+1  Q: 

Link issues (VC6)

I've opened an old workspace that is a libray and its test harness. It used to work fine but now doesn't and older versions of the code don't work either with the same errors. I've tried recreating the project and that causes the same errors too. Nothing seems out of order in project settings and the code generated works in the main app.

I've stripped out most of the files and got it down to the bare minimum to generate the error. Unfortunately I can't post the project as this is used in production code.

The LNK2001 linker error I get usually means I've left off a library or forgot to implement a virtual function. However this is part of the standard template library - and is a header at that.

The code that is listed as having the problem in IOCompletionPort.obj doesn't actually use std::string directly, but does call a class that does: Comms::Exception accepts a std::string and the value of GetLastError or WSAGetLastError.

The function mentioned in the error (GetMessage) is implemented, but is a virtual function so other classes can override it if need be. However it appears that the compiler has made it as an Ansi version, but I can't find any options in the settings that would control that. I suspect that might be the problem but since there's very little in the way of options for the library I have no way of knowing for sure. However both projects to specify _MBCS in the compiler options.

--------------------Configuration: TestComms - Win32 Debug--------------------
Comms.lib(IOCompletionPort.obj) : error LNK2001: unresolved external symbol "public: virtual class std::basic_string,class std::allocator > __thiscall Comms::Exception::GetMessageA(void)const " (?GetMessageA@
Debug/TestComms.exe : fatal error LNK1120: 1 unresolved externals 
Error executing link.exe.

TestComms.exe - 2 error(s), 0 warning(s)

Any suggestions? I've lost most of the morning to this and don't want to lose most of the afternoon too.

Thanks, G.

+2  A: 

One possibility lies with Win32 ANSI/Unicode "name-mangling", which turns the symbol "GetMessage" into either "GetMessageA" or "GetMessageW". There are three possibilities:

  1. Windows.h hasn't been loaded, so GetMessage stays GetMessage

  2. Windows.h was loaded with symbols set for ANSI, so GetMessage becomes GetMessageA

  3. Windows.h was loaded with symbols set for Unicode, so GetMessage becomes GetMessageW

If you've compiled two different files in ways that trigger two different scenarios, you'll get a linker error. The error message indicates that the Comms::Exception class was an instance of #2, above -- perhaps it's used somewhere that windows.h hasn't been loaded?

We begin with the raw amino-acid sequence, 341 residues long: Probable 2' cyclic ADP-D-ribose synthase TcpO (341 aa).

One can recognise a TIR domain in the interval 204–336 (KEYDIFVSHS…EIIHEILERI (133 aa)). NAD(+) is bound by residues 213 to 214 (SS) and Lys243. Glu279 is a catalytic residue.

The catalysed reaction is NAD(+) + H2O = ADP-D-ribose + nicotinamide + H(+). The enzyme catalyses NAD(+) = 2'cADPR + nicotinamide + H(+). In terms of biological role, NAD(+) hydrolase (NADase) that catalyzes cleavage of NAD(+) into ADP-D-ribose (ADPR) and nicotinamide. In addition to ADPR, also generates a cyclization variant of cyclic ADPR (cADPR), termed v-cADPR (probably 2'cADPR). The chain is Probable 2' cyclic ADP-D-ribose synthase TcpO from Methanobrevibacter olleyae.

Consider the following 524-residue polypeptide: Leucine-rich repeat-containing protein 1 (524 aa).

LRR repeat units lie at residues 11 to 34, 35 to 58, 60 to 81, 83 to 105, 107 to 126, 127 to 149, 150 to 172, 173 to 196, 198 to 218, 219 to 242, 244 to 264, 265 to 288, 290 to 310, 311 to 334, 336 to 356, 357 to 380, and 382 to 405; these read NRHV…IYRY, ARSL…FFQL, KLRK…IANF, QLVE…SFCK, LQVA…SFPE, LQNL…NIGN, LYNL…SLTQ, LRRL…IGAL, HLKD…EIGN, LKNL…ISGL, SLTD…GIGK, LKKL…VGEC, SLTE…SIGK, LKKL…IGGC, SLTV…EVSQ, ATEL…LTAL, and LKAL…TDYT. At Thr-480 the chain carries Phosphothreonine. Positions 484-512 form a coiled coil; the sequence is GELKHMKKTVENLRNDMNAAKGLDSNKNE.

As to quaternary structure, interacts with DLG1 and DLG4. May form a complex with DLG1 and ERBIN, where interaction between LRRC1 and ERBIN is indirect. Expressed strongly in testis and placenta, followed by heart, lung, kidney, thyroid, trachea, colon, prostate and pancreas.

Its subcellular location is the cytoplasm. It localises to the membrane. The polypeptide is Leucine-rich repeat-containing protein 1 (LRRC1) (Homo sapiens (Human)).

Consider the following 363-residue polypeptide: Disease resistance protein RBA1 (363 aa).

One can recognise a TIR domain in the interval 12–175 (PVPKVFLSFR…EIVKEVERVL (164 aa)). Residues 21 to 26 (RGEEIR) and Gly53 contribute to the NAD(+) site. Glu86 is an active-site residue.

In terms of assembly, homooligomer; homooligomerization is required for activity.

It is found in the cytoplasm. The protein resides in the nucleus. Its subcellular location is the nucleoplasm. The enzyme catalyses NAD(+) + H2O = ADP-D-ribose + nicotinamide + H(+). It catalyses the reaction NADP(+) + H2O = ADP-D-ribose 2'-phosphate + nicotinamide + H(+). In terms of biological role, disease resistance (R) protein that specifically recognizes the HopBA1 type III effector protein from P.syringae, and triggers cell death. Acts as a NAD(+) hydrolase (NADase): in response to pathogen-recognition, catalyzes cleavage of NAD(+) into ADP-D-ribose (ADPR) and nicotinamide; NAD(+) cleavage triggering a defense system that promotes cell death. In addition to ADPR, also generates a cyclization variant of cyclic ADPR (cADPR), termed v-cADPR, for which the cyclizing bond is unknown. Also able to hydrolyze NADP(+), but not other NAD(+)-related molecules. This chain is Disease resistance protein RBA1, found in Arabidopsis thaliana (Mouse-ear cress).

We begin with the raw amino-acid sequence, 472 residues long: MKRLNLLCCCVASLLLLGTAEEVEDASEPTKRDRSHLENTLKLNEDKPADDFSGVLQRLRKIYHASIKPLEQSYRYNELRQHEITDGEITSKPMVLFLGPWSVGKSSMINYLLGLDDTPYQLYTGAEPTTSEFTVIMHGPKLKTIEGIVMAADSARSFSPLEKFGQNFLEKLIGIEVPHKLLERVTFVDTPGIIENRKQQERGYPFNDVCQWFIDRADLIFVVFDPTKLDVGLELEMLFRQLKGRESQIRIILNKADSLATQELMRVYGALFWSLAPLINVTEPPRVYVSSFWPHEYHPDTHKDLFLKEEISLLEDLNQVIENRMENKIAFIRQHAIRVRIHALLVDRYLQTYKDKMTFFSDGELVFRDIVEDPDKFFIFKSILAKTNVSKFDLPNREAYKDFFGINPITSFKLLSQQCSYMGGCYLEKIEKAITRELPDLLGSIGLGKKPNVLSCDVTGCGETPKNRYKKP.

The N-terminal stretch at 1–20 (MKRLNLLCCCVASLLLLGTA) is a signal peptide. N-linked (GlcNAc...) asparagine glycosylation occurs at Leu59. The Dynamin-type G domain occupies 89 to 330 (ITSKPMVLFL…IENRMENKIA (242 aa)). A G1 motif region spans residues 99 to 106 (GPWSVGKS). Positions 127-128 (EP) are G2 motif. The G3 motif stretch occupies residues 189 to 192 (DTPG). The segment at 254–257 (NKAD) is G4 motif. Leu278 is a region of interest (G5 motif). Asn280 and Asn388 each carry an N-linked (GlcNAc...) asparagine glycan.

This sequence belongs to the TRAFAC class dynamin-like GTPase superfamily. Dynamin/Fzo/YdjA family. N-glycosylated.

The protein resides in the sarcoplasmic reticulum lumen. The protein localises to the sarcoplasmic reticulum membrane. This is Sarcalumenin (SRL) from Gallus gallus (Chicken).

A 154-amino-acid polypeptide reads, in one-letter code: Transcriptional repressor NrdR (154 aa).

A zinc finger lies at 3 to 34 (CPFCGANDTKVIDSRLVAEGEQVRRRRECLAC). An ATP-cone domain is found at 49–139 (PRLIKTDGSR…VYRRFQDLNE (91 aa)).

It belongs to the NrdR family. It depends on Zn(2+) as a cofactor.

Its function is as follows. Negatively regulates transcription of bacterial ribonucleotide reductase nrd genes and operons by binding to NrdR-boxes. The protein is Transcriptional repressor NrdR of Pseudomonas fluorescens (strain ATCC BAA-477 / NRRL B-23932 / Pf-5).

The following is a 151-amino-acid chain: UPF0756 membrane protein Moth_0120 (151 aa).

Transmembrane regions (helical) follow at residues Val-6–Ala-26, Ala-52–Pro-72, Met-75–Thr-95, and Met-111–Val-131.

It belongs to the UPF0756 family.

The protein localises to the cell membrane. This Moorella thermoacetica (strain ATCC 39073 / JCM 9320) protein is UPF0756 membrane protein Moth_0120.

Other things I'd do in your place, just as a matter of routine: 1) Ensure that my include and library paths don't contain anything that I'm not expecting. 2) Do a "build clean" and then manually verify it, deleting any extra object files if necessary. 3) Make sure there aren't any hardcoded paths in include statements that don't mean what they meant when the project was originally rebuilt.

EDIT: Fighting with the formatting :(

Curt Hagenlocher

windows.h is declared at the top of IOCompletionPort.h as an include - I was sick of seeing 7 lines just to include 1 file so I have wrapped it its own file and includes that itself. This also contains some additional #defines (ie ULONG_PTR) as our main app won't compile with the Platform SDK installed:-(

  1. That is confirmed. Nothing is out of place.
  2. I've done that - deleted the build directories
  3. I never use hard-coded paths.

Thanks, G.


Presuming you haven't futzed around with the Project settings deleting something you ought not have (which is where I'd expect external dependencies like User32.lib to be):

Check Tools | Options | Directories | Libraries (going from memory here) and ensure that you're not missing the common-all-garden variety lib directories (again, without VC6 in front of me, I can't tell you what they are)


@Curt: I think you came the closest. I haven't tested this but I think I sort of gave the answer in my original question.

GetMessage is a define in Windows.h wrapped in a ifndef block to switch between Ansi (GetMessageA) and Unicode (GetMessageW).


This is a general problem with the way Microsoft handled the ANSI vs. Unicode APIs. Since they are all (or pretty much all) done by defining macros for the function names that resolve to the 'A' or 'W' versions of the function names you cannot safely have an identifier in your namespace/class/struct/enum/function that matches a Windows API name.

The windows.h macros run roughshod over all other namespaces.

Michael Burr